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Re-framing the status of narrative in family business research: Towards an understanding of families in business

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  • Hamilton, Eleanor
  • Discua Cruz, Allan
  • Jack, Sarah

Abstract

This article will emphasize the status and relevance of narrative research in the study of families in business and family business strategy. It argues that narratives can provide a better understanding of the intricate connections between family and business and across family generations in business. Narratives generate knowledge by helping to shape a collective identity and as a form of intergenerational communication. By focusing on narratives as a phenomenological inquiry, we argue that interviews allow researchers to engage often in emotionally charged and intimate conversations with individuals that want to talk about experiences as members of a family business. This paper will discuss the usefulness of narrative approaches for family business strategy research, develop a catalogue of research questions for exploration, highlight challenges and offer solutions to deal with them when using narrative methods in family business research. This paper argues that while several challenges may be encountered, narratives allow researchers to delve into the intricate lives of members of a family in business.

Suggested Citation

  • Hamilton, Eleanor & Discua Cruz, Allan & Jack, Sarah, 2017. "Re-framing the status of narrative in family business research: Towards an understanding of families in business," Journal of Family Business Strategy, Elsevier, vol. 8(1), pages 3-12.
  • Handle: RePEc:eee:fambus:v:8:y:2017:i:1:p:3-12
    DOI: 10.1016/j.jfbs.2016.11.001
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    2. Mussolino, Donata & Cicellin, Mariavittoria & Pezzillo Iacono, Mario & Consiglio, Stefano & Martinez, Marcello, 2019. "Daughters’ self-positioning in family business succession: A narrative inquiry," Journal of Family Business Strategy, Elsevier, vol. 10(2), pages 72-86.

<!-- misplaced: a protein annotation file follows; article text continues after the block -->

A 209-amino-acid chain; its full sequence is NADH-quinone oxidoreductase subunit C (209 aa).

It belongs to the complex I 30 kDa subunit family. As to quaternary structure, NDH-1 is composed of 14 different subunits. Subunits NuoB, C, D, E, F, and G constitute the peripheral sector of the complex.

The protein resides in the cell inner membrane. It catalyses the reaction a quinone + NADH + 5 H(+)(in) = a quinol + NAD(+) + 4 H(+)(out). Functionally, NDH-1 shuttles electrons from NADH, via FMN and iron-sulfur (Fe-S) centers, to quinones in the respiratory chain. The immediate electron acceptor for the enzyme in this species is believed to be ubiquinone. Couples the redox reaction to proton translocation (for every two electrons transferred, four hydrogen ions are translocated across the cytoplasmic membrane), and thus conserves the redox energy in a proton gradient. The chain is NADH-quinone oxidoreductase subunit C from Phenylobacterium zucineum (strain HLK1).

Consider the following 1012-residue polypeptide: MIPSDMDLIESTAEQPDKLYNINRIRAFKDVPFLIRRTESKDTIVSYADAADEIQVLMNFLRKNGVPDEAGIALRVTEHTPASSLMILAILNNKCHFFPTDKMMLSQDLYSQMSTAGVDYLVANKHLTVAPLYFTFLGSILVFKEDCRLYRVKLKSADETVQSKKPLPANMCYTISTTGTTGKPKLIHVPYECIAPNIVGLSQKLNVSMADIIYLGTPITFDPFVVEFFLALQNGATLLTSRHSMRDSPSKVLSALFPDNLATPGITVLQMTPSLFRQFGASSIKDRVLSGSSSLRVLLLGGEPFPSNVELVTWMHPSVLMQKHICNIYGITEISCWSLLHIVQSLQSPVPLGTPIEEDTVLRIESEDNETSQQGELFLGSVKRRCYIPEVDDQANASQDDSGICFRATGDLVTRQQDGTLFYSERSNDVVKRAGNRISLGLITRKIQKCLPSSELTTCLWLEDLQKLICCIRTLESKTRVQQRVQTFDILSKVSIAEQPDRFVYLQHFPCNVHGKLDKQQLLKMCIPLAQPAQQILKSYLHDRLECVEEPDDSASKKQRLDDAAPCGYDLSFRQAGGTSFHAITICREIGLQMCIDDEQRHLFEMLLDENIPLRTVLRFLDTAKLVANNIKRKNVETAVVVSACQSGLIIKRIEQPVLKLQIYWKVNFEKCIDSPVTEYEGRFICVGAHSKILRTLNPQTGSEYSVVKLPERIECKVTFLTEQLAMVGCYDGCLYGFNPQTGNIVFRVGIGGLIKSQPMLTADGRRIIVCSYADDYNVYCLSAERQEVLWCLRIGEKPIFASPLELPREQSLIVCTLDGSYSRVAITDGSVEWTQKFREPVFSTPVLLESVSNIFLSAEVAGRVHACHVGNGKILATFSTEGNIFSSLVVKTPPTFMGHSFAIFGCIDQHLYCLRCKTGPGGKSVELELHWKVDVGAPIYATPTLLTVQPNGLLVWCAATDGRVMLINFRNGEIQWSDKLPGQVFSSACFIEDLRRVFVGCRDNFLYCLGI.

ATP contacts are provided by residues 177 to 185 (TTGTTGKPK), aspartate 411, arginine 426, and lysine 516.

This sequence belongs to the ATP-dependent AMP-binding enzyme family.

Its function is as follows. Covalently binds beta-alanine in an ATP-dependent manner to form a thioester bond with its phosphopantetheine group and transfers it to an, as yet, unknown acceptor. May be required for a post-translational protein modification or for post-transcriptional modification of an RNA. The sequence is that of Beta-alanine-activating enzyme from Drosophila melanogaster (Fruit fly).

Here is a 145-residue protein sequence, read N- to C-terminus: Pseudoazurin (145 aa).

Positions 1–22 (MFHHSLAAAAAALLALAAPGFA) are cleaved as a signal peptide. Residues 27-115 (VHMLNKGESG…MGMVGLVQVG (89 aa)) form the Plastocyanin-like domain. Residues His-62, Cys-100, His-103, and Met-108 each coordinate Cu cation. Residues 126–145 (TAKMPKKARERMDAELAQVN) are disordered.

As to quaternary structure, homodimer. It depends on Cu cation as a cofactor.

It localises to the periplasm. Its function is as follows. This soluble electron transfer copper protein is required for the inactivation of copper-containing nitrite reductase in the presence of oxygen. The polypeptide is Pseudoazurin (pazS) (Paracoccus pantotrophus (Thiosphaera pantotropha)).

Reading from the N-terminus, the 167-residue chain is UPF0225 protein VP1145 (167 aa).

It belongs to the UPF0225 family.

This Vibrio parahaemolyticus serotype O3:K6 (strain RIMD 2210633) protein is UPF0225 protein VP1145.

3. Tariq H. Malik, 2019. "Founder’s Apprehension in Small Family Business Succession in Thailand: Interpretative View of the Situational Distance," SAGE Open, , vol. 9(4), pages 21582440198, October.
    4. Elsbach, Kimberly D. & Pieper, Torsten M., 2019. "How psychological needs motivate family firm identifications and identifiers: A framework and future research agenda," Journal of Family Business Strategy, Elsevier, vol. 10(3), pages 1-1.
    5. Aldrich, Howard E. & Brumana, Mara & Campopiano, Giovanna & Minola, Tommaso, 2021. "Embedded but not asleep: Entrepreneurship and family business research in the 21st century," Journal of Family Business Strategy, Elsevier, vol. 12(1).
    6. Natalia Vershinina & Allan Discua Cruz, 2021. "Researching migrant entrepreneurship communities: a reflection through collaborative (auto)ethnographies," International Entrepreneurship and Management Journal, Springer, vol. 17(2), pages 507-526, June.
    7. Rondi, Emanuela & De Massis, Alfredo & Kotlar, Josip, 2019. "Unlocking innovation potential: A typology of family business innovation postures and the critical role of the family system," Journal of Family Business Strategy, Elsevier, vol. 10(4).
    8. Binz Astrachan, Claudia & Astrachan, Joseph H. & Kotlar, Josip & Michiels, Anneleen, 2021. "Addressing the theory-practice divide in family business research: The case of shareholder agreements," Journal of Family Business Strategy, Elsevier, vol. 12(1).
    9. Spielmann, Nathalie & Discua Cruz, Allan & Tyler, Beverly B. & Beukel, Karin, 2021. "Place as a nexus for corporate heritage identity: An international study of family-owned wineries," Journal of Business Research, Elsevier, vol. 129(C), pages 826-837.
    10. Schell, Sabrina & de Groote, Julia K. & Moog, Petra & Hack, Andreas, 2020. "Successor selection in family business—A signaling game," Journal of Family Business Strategy, Elsevier, vol. 11(3).

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